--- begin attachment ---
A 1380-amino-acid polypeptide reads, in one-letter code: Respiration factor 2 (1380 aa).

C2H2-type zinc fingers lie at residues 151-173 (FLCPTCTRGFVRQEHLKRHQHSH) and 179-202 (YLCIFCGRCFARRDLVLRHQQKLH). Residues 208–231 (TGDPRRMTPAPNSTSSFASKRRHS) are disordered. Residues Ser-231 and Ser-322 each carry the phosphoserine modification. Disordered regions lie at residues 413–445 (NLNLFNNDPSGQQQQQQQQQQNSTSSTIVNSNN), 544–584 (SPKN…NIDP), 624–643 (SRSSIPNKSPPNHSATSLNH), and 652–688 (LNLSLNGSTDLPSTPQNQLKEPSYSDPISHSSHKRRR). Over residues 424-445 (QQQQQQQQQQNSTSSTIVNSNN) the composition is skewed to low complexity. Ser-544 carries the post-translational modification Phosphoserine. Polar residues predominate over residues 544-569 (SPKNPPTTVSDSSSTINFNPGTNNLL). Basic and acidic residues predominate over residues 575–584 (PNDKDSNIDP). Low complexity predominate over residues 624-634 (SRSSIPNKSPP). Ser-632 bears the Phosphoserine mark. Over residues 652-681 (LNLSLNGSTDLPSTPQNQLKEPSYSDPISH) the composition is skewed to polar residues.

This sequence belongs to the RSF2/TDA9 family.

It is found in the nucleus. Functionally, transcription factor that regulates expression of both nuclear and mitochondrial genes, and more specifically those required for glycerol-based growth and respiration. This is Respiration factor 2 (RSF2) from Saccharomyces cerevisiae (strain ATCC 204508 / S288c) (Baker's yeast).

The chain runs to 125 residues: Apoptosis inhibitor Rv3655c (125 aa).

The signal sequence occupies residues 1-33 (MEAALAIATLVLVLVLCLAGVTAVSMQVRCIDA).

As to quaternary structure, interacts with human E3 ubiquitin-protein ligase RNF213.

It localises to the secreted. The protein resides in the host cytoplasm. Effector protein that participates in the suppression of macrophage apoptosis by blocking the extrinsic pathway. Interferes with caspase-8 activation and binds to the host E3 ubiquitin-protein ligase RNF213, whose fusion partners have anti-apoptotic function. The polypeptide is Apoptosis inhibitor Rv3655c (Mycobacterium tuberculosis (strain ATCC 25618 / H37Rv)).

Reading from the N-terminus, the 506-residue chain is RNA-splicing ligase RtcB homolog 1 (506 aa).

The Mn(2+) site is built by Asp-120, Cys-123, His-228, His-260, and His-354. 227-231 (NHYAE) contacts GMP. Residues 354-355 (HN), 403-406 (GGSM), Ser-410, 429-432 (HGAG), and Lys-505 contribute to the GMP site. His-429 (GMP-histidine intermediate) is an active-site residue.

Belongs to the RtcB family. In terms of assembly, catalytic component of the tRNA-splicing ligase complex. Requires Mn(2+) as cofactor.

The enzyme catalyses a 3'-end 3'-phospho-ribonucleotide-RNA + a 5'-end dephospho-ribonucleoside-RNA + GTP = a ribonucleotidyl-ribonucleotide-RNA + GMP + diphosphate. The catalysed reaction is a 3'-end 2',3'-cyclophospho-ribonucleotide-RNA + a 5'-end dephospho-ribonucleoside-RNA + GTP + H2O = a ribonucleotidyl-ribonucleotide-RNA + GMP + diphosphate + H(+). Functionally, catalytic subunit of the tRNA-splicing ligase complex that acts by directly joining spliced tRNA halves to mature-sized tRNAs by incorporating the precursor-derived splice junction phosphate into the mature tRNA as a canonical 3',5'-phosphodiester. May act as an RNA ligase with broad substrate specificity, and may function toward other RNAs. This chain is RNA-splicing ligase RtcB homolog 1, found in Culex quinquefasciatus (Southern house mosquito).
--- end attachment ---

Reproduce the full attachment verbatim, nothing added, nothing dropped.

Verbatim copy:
A 1380-amino-acid polypeptide reads, in one-letter code: Respiration factor 2 (1380 aa).

C2H2-type zinc fingers lie at residues 151-173 (FLCPTCTRGFVRQEHLKRHQHSH) and 179-202 (YLCIFCGRCFARRDLVLRHQQKLH). Residues 208–231 (TGDPRRMTPAPNSTSSFASKRRHS) are disordered. Residues Ser-231 and Ser-322 each carry the phosphoserine modification. Disordered regions lie at residues 413–445 (NLNLFNNDPSGQQQQQQQQQQNSTSSTIVNSNN), 544–584 (SPKN…NIDP), 624–643 (SRSSIPNKSPPNHSATSLNH), and 652–688 (LNLSLNGSTDLPSTPQNQLKEPSYSDPISHSSHKRRR). Over residues 424-445 (QQQQQQQQQQNSTSSTIVNSNN) the composition is skewed to low complexity. Ser-544 carries the post-translational modification Phosphoserine. Polar residues predominate over residues 544-569 (SPKNPPTTVSDSSSTINFNPGTNNLL). Basic and acidic residues predominate over residues 575–584 (PNDKDSNIDP). Low complexity predominate over residues 624-634 (SRSSIPNKSPP). Ser-632 bears the Phosphoserine mark. Over residues 652-681 (LNLSLNGSTDLPSTPQNQLKEPSYSDPISH) the composition is skewed to polar residues.

This sequence belongs to the RSF2/TDA9 family.

It is found in the nucleus. Functionally, transcription factor that regulates expression of both nuclear and mitochondrial genes, and more specifically those required for glycerol-based growth and respiration. This is Respiration factor 2 (RSF2) from Saccharomyces cerevisiae (strain ATCC 204508 / S288c) (Baker's yeast).

The chain runs to 125 residues: Apoptosis inhibitor Rv3655c (125 aa).

The signal sequence occupies residues 1-33 (MEAALAIATLVLVLVLCLAGVTAVSMQVRCIDA).

As to quaternary structure, interacts with human E3 ubiquitin-protein ligase RNF213.

It localises to the secreted. The protein resides in the host cytoplasm. Effector protein that participates in the suppression of macrophage apoptosis by blocking the extrinsic pathway. Interferes with caspase-8 activation and binds to the host E3 ubiquitin-protein ligase RNF213, whose fusion partners have anti-apoptotic function. The polypeptide is Apoptosis inhibitor Rv3655c (Mycobacterium tuberculosis (strain ATCC 25618 / H37Rv)).

Reading from the N-terminus, the 506-residue chain is RNA-splicing ligase RtcB homolog 1 (506 aa).

The Mn(2+) site is built by Asp-120, Cys-123, His-228, His-260, and His-354. 227-231 (NHYAE) contacts GMP. Residues 354-355 (HN), 403-406 (GGSM), Ser-410, 429-432 (HGAG), and Lys-505 contribute to the GMP site. His-429 (GMP-histidine intermediate) is an active-site residue.

Belongs to the RtcB family. In terms of assembly, catalytic component of the tRNA-splicing ligase complex. Requires Mn(2+) as cofactor.

The enzyme catalyses a 3'-end 3'-phospho-ribonucleotide-RNA + a 5'-end dephospho-ribonucleoside-RNA + GTP = a ribonucleotidyl-ribonucleotide-RNA + GMP + diphosphate. The catalysed reaction is a 3'-end 2',3'-cyclophospho-ribonucleotide-RNA + a 5'-end dephospho-ribonucleoside-RNA + GTP + H2O = a ribonucleotidyl-ribonucleotide-RNA + GMP + diphosphate + H(+). Functionally, catalytic subunit of the tRNA-splicing ligase complex that acts by directly joining spliced tRNA halves to mature-sized tRNAs by incorporating the precursor-derived splice junction phosphate into the mature tRNA as a canonical 3',5'-phosphodiester. May act as an RNA ligase with broad substrate specificity, and may function toward other RNAs. This chain is RNA-splicing ligase RtcB homolog 1, found in Culex quinquefasciatus (Southern house mosquito).